Depression: How To Feel Like A Loser

I hate walking. We have a corner store at the end of our block (seven houses away) and I have, on occasion, driven there for licorice. This made the advice from the counselor even more problematic. I was depressed and the thought of walking it off was a million miles away. If I didn’t want to walk when I was healthy, why would I consider it now?

They sit across from me, and tell me a story. They have been to see counselors for depression and were given what seemed to be helpful advice, “Do something”. Take a walk, get out of the house, socialize, join a group, go to church, or join a gym.

Seriously? Anyone who has had serious depression can tell you that this is terrible advice. If someone is having difficulty getting out of bed, is feeling despondent, is wondering if life is worth it, is too exhausted to have a shower; what is the chance they will go for a walk tomorrow morning?

There is no way you could do the things he/she asked you to do. When you went to the psychologist you had depression. Now you have depression and you feel like a failure.

Thanks for nothing.

I would like to suggest that It is a serious error for clinicians to give such counsel to a patient who is seriously depressed and has had difficulty coping and functioning on the most basic level. It is perhaps the most misused advice about depression that I have encountered. People who are struggling with intense depression cannot ‘do’ much of anything. It is a miracle that they made it to their appointment for counseling.

In therapy I often tell patients that dealing with depression begins with what is easiest. So what can they ‘do’ that has huge gains for little effort? Dealing with depression correctly starts with changing the way we think about what is going on. I tell the patient, “Change your mind and your ass will follow”. It is almost impossible to change your circumstances when you are starting out. Getting out of bed is a major chore; going for a daily walk is laughable. Most people cannot, or will not, engage in regular physical activity when they are clinically depressed.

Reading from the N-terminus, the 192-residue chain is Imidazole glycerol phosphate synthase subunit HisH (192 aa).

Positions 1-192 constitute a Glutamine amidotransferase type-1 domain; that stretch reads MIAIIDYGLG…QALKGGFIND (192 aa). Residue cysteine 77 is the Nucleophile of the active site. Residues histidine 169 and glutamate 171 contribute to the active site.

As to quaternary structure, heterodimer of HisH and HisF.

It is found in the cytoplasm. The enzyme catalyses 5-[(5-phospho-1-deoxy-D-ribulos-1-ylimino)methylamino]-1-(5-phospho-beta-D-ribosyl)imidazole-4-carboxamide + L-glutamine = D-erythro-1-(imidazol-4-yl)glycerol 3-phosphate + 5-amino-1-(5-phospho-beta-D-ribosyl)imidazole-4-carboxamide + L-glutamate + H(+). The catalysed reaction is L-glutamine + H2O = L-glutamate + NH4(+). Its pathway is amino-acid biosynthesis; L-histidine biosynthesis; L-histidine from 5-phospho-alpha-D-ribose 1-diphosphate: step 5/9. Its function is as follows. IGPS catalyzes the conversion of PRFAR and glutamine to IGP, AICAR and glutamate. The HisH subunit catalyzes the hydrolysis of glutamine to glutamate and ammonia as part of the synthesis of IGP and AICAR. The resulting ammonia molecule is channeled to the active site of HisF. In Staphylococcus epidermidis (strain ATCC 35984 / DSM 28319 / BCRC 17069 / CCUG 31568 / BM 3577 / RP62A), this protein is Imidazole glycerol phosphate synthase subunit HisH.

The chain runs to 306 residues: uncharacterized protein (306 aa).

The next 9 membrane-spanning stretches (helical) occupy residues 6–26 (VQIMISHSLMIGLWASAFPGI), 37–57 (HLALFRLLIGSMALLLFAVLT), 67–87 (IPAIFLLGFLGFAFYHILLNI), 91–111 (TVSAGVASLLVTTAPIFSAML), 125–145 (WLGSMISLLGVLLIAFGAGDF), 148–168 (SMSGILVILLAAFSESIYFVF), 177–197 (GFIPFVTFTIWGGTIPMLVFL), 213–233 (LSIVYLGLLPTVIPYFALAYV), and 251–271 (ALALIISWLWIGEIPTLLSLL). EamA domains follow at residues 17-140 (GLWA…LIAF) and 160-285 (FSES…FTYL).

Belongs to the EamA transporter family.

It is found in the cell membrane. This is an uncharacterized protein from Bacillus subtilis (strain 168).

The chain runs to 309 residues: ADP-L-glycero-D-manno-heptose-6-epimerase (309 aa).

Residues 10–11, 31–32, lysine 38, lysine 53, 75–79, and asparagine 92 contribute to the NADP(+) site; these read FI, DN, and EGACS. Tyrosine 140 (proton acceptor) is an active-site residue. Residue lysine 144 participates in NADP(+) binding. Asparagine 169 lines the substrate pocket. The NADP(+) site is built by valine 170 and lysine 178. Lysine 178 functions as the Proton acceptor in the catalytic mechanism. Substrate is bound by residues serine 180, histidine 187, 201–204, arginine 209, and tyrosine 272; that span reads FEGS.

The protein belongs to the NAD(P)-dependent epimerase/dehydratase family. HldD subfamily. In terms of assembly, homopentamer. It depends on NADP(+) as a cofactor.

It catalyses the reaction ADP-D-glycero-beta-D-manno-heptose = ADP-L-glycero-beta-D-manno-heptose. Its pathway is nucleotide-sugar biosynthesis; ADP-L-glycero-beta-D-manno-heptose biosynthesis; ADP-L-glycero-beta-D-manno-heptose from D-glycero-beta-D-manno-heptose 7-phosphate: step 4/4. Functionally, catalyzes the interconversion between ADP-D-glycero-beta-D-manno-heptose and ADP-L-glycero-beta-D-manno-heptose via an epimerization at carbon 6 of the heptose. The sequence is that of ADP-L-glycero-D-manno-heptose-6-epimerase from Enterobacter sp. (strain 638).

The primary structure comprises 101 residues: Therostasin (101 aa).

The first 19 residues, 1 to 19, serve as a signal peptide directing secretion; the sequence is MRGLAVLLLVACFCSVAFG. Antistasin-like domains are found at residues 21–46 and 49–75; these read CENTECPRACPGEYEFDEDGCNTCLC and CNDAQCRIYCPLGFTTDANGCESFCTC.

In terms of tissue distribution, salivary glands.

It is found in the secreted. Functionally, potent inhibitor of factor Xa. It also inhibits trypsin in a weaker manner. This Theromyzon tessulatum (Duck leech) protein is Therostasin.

The second mistake is trying to start by changing how you feel. Emotions are the least reliable and most difficult thing to change. Some nights I feel like working out so I think to myself, “I should get up really early tomorrow and do some martial arts, maybe write a few blog posts, and make a big breakfast for the family!”

That all sounds completely doable in the evening. When the alarm goes off at some ungodly hour the next morning, however, I rarely ‘feel’ like getting up. What was I thinking? What a ridiculous idea! It seemed like such a smashing idea the night before; when I was already awake. A great idea, in fact, in theory.

I am learning that doing something only when I feel like it, especially something that requires discipline or commitment, is a horrible way to live one’s life. I never ‘feel’ like going to the dentist, or taking an eight-hour martial arts test, or paying my taxes. Unfortunately the tax department ‘feels’ like making me pay anyway.

So what can you talk about in counseling for depression then? When patients come to see me I tell them that most likely nothing significant will change in the first month. All I’m going to ask them to do is talk; about their situation, their past, their attitude; their coping mechanisms. In turn I will talk to them about our propensity to employ cognitive distortions, how to stop their mind from ‘going there’, mindfulness, radical acceptance. We will look at the ‘why’ questions, find out if there has been trauma, and help them address their dysfunctional thoughts, feelings, and actions.

The interesting thing is, about a month or two into therapy the patient will come to a session and report that they are starting to see improvement and change. If I ask them why they will often say that they are not sure. Things just ‘happened’. This is because they have begun to view life through a different lens and cope in different and functional ways. There are many counselors who will tell you that this strategy works, even if it doesn’t seem to initially make sense. For some reason talking to a good counselor can change your life. If you’re like me, and I know I am, you will probably never get enough counseling to like going for walks though.

I’m not a miracle worker…

p.s. – if you are a counselor/therapist why not consider writing a guest blog about your unique perspective, an interesting experience, or what you are learning. I have learned so much from others who have shared their heart and skills with me and would appreciate any input you might have.

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26 thoughts on “Depression: How To Feel Like A Loser